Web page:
But the journey of theological education means we do have to leave our homes and set out on new pathways. We want you to bring what you have, but we also want you to put that into a conversation of learning and growing with others. Part of what we are about here is exploring what it means to be responsible, and to be willing to take responsibility for creating a more just, a more loving, a more faith-instilling witness each and every day—and realizing that measuring ourselves by God’s rod of righteousness, rather than human yardsticks of malcontent, is radical witness to God’s ongoing revelation—not only in history, but in the immediacy of our breathing.
We must have dreams that are more powerful than nightmares, possibilities more radical than realities, and a hope that does more than cling to a wish, or wish on a star, or sit by the side of the road, picking and sucking its teeth after dining on a meal of disaster and violence.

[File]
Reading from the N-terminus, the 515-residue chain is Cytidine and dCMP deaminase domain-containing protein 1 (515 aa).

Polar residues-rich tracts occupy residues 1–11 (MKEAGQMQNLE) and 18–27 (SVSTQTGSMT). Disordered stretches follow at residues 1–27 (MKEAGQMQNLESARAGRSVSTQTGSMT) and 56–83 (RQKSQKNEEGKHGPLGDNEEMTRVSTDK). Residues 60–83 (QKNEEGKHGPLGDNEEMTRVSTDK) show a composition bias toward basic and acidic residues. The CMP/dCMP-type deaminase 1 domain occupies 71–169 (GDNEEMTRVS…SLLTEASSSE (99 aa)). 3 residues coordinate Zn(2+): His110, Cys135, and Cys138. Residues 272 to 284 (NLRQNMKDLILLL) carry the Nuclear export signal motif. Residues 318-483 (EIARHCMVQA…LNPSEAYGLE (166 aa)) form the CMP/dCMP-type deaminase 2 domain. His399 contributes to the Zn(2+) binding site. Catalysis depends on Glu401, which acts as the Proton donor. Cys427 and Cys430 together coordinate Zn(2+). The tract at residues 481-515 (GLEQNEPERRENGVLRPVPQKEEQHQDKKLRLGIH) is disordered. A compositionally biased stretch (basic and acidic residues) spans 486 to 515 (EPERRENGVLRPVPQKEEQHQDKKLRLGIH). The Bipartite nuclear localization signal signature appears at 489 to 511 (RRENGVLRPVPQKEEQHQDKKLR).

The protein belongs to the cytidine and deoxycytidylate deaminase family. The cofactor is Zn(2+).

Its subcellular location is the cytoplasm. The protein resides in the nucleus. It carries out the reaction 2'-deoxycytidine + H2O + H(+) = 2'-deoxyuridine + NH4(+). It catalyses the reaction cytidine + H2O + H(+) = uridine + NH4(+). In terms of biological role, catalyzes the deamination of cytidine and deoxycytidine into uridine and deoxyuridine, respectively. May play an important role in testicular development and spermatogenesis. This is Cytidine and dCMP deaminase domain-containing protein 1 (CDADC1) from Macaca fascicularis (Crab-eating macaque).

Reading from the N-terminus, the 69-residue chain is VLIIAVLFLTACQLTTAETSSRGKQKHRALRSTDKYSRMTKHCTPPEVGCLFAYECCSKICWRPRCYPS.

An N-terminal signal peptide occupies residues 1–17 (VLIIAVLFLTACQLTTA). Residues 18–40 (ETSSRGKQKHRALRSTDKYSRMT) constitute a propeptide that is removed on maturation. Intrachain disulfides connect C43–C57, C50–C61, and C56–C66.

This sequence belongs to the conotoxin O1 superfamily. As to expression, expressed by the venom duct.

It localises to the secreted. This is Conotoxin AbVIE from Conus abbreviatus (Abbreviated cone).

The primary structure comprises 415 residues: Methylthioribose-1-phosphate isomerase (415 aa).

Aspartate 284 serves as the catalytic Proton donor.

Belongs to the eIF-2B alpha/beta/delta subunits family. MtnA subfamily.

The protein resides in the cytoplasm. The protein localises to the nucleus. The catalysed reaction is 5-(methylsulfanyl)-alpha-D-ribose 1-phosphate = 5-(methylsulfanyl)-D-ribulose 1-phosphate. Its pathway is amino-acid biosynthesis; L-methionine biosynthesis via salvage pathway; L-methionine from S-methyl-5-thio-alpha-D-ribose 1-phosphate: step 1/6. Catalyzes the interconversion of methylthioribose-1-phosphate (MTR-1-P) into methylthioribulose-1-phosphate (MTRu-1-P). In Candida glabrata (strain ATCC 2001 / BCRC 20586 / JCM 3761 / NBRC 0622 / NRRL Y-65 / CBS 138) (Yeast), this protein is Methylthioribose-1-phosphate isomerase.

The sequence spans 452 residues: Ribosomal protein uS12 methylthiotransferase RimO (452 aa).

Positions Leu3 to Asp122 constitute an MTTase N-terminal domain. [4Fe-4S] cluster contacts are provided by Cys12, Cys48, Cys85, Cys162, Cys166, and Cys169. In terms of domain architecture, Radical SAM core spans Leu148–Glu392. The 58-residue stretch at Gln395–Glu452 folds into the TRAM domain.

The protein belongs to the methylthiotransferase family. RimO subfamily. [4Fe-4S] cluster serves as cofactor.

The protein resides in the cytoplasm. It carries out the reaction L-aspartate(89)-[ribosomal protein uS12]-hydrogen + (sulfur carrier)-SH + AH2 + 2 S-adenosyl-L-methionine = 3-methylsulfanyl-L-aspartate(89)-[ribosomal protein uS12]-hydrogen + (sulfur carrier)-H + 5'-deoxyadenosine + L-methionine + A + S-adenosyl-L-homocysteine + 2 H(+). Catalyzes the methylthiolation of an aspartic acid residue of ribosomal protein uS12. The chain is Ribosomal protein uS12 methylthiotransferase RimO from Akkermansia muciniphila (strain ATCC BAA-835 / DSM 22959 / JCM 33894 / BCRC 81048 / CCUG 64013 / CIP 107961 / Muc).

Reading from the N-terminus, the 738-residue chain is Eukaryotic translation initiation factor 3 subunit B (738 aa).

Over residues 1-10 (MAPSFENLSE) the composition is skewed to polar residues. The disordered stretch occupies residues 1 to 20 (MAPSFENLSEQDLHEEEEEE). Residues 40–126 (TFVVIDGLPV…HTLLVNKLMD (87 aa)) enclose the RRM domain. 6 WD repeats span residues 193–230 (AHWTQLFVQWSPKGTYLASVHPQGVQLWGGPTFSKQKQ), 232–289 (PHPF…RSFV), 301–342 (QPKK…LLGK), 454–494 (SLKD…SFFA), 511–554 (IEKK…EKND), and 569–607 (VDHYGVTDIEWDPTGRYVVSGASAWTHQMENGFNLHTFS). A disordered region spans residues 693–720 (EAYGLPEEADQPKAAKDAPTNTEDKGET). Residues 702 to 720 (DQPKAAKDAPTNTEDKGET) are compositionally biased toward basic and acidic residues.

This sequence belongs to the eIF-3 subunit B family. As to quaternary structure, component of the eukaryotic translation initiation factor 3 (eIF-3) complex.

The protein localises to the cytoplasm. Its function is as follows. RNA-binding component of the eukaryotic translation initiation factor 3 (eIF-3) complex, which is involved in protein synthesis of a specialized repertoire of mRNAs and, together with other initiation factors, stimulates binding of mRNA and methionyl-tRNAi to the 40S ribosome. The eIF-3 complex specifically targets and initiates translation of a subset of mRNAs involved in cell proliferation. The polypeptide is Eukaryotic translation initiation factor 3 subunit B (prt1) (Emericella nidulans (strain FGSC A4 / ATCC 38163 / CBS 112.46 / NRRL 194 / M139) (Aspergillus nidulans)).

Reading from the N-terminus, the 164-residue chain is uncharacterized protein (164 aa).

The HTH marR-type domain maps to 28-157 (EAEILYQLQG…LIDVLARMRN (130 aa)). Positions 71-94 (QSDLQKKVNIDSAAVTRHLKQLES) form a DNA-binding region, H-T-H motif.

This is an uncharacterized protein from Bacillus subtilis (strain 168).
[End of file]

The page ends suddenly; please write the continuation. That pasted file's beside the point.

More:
To put it more bluntly, we do not train you how to be the poster children of the status quo in this place.
Does your house have lions?
We want you to stretch into the ministry you are here to grow, here to discover, here to change and perhaps move in another direction. Discover anew what a love of God and all of creation can and must mean when it is grounded in grace. Walk around in it. Sit down and play with the holy sand God has given you.
This is the place of Barth and Tillich, Cone and King, Hauerwas and Wogaman, McFague and Fulkerson, Cannon and Williams, Augustine, Aristotle, Wesley, Calvin, and so many more.
Find yourself—either because of what you are reading and studying or in the questions you have that go beyond what we teach, but put this in conversation with each other and broaden that conversation to your classmates, and your professors, and the staff—here, in this place, this theological education building—life by life.
And we are a community of communities: the young and the old, the lesbian and the gay, the propertied and the propertyless, the heterosexual and the celibate, the dark and the light, the bisexual and the transgender, the female and the male, the conservative and the radical, the thoughtful and the clueless—all these and more.
Does your house have lions? And are those lions roaring, or are they mute?